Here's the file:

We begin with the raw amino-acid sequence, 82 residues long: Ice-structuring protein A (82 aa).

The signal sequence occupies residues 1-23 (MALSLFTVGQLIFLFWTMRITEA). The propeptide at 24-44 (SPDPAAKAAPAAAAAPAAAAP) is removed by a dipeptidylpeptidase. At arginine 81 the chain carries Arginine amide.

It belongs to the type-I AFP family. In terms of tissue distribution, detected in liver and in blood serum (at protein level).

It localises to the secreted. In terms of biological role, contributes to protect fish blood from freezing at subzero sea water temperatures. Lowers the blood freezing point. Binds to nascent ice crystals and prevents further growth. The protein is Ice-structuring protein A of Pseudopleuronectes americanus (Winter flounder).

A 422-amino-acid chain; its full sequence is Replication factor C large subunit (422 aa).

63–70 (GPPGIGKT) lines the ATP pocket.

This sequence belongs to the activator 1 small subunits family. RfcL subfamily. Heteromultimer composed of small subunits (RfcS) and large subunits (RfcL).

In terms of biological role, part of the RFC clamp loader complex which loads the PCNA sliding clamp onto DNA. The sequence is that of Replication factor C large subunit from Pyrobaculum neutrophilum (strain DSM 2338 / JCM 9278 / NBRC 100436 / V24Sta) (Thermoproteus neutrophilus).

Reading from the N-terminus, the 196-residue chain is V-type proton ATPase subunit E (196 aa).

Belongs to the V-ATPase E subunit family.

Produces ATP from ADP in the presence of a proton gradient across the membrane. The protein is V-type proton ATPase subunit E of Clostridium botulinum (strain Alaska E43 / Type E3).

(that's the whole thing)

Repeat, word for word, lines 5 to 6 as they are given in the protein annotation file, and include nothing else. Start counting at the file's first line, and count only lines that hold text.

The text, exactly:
A 422-amino-acid chain; its full sequence is Replication factor C large subunit (422 aa).

63–70 (GPPGIGKT) lines the ATP pocket.